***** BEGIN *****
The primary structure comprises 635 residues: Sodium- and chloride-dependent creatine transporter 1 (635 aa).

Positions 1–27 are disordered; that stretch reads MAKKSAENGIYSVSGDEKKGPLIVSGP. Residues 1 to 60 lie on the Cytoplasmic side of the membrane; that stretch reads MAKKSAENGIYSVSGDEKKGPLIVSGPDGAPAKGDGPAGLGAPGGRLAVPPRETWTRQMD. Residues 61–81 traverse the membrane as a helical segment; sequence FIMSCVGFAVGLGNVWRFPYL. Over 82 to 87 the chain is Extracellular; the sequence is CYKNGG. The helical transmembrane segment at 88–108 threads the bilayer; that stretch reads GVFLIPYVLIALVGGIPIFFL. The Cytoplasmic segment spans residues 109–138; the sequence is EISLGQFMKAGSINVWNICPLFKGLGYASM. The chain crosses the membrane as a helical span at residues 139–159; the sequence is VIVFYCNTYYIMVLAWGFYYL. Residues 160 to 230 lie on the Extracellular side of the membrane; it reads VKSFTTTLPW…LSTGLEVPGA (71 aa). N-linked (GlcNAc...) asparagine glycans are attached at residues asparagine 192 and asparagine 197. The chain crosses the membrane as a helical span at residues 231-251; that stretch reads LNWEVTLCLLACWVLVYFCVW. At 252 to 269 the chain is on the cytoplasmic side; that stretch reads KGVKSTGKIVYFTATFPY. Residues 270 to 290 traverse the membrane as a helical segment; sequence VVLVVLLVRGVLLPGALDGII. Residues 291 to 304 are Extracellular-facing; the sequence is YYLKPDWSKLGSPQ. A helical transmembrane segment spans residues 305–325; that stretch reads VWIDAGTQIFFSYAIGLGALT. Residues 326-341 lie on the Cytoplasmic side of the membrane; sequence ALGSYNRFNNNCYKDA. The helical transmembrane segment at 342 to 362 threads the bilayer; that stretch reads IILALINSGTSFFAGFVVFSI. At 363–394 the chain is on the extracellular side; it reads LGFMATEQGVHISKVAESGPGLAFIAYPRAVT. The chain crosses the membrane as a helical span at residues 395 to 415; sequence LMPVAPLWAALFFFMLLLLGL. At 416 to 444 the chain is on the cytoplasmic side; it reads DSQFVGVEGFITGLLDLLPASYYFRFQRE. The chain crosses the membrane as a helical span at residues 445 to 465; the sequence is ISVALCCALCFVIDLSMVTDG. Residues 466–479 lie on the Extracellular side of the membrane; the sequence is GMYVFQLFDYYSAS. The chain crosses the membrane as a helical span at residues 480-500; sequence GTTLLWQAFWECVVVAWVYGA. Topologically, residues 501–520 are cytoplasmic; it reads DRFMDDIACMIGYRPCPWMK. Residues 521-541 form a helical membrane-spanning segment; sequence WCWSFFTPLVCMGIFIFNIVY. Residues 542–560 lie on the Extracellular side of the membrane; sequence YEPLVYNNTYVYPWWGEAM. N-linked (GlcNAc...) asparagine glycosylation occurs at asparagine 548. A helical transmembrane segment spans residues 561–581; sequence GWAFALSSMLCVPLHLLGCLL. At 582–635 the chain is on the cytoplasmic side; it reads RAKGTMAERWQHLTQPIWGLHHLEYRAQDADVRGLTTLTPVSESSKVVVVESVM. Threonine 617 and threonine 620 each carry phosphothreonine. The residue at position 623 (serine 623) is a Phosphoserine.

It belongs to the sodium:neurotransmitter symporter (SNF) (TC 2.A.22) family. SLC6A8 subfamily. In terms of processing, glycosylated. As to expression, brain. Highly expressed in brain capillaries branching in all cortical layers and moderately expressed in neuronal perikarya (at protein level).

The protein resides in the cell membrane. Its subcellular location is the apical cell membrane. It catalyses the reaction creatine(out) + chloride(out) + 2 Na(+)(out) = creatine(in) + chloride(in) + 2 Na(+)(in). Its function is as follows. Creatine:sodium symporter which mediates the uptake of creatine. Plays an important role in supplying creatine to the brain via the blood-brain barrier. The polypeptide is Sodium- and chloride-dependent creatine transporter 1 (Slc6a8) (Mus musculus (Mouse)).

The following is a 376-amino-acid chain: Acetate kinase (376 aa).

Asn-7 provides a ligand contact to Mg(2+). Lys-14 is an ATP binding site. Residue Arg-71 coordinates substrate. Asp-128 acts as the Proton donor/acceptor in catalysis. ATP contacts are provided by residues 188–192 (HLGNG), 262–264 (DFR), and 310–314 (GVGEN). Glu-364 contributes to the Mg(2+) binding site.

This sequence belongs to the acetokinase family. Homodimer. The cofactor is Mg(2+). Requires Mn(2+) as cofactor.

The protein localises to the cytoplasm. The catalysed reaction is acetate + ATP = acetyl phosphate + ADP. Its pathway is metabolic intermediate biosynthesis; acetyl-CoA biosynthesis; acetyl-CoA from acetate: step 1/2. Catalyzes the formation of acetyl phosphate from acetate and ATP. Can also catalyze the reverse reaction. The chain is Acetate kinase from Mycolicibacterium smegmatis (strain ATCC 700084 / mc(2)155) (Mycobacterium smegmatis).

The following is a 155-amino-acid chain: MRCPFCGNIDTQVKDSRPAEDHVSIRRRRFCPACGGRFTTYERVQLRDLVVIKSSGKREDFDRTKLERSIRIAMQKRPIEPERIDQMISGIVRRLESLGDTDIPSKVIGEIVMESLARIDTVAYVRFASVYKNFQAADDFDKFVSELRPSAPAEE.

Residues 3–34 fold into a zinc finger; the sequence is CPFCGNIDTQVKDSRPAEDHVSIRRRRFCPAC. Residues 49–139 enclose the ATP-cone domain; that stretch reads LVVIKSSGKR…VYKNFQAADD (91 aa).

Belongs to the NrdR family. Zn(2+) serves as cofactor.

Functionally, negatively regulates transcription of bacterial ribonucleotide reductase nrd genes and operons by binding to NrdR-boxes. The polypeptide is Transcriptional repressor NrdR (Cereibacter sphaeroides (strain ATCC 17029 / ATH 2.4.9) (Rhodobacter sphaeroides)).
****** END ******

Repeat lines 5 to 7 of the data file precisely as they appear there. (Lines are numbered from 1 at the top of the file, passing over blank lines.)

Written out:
The following is a 376-amino-acid chain: Acetate kinase (376 aa).

Asn-7 provides a ligand contact to Mg(2+). Lys-14 is an ATP binding site. Residue Arg-71 coordinates substrate. Asp-128 acts as the Proton donor/acceptor in catalysis. ATP contacts are provided by residues 188–192 (HLGNG), 262–264 (DFR), and 310–314 (GVGEN). Glu-364 contributes to the Mg(2+) binding site.

This sequence belongs to the acetokinase family. Homodimer. The cofactor is Mg(2+). Requires Mn(2+) as cofactor.